Singapore has once again been crowned the most expensive city in the world for expatriates and business travellers, in the latest Worldwide Cost of Living Survey from the Economist Intelligence Unit (EIU).
It’s the third year in a row that Singapore has received this dubious accolade, in a top 10 that was otherwise strikingly different from the previous year. The most notable changes were the disappearance of Sydney, Melbourne and Oslo from the list, and the energetic return of New York, Los Angeles and London.
The survey compares the cost of consumer staples – such as bread, wine, cigarettes and petrol – in cities around the world. The prices are in US dollars, meaning the results are almost exclusively determined by the value of the various local currencies against the dollar. The survey is therefore directly relevant to expats and business travellers, but largely irrelevant to permanent domestic residents.
The top ten
The second most expensive city was Zurich, followed by Hong Kong, Geneva, Paris, London, New York, Copenhagen, Seoul and Los Angeles.
The biggest change was Los Angeles, which last year was 28th, and New York, which was 22nd. London jumped up five places from 11th.
Sydney and Melbourne, which in 2015 were 5th and 6th respectively, dropped way down the list to 20th and 21st, thanks to a dramatic decline in the value of the Aussie dollar as a result of plummeting iron ore prices. Iron ore is far and away Australia’s biggest export.
The EIU paid particular attention to South Korean capital Seoul, which has shot up the list in recent years, from 36th place five years ago. It is now on a par with Copenhagen and Los Angeles.
Breakdown of commodities
The most expensive loaf of bread in the world for a business traveller can be found in Seoul, for the bargain price of $12.44 – though it might be worth remembering that Koreans aren’t the biggest consumers of toast and marmalade, preferring a roll or two of ‘kimpap’ (Korea’s spam-filled answer to sushi) of a morning. If it is toast and marmalade you’re after, then London, the spiritual home of that illustrious breakfast, is your best bet. There, a 1kg loaf of bread will set you back just $2.46.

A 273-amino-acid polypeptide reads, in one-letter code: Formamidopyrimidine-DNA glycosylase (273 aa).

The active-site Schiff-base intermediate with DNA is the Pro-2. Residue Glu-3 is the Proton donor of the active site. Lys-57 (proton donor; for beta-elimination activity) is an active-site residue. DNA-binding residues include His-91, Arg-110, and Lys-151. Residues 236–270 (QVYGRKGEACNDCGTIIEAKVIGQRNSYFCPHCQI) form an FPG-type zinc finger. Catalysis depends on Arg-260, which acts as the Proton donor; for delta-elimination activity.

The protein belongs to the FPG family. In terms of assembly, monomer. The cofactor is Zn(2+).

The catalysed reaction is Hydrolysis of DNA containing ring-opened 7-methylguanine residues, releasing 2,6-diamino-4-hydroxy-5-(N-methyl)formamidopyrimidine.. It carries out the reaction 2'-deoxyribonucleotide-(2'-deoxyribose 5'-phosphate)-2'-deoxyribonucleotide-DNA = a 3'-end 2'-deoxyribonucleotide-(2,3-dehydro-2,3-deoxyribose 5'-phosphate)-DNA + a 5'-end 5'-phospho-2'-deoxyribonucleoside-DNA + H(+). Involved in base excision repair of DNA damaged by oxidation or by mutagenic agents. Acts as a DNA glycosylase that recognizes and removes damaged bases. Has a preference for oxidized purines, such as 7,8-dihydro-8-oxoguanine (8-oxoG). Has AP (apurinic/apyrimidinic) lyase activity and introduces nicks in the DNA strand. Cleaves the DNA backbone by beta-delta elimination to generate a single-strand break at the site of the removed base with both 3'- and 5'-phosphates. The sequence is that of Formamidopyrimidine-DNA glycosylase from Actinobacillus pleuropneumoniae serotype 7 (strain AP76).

Conversely, if you prefer a cigarette with your morning coffee, then don’t go to London. There a pack of fags will cost you $14.30, making it the most expensive place to finance a nicotine addiction, just ahead of New York. Neatly, Seoul is far and away the cheapest place to be a smoker, with the average 20-pack of durries selling for just $3.71. The second cheapest of the top 10 is Copenhagen, where a packet costs $6.41.
The most expensive country in the world to drink wine is, once again, Seoul, where an average bottle costs $25.43. But this is really only relevant to wine-loving expats and business travellers. Koreans themselves tend not to drink any wine at all, preferring beer and soju, both of which are extremely cheap. The second most expensive average bottle of wine in the world can be bought in Los Angeles for $23.43, followed by Singapore, for $22.39. The cheapest is found in Geneva, for $8.06.
Finally, the most expensive place to fill up your tank was London, where a litre of unleaded petrol cost $1.73. The cheapest was New York, where it was 63 cents.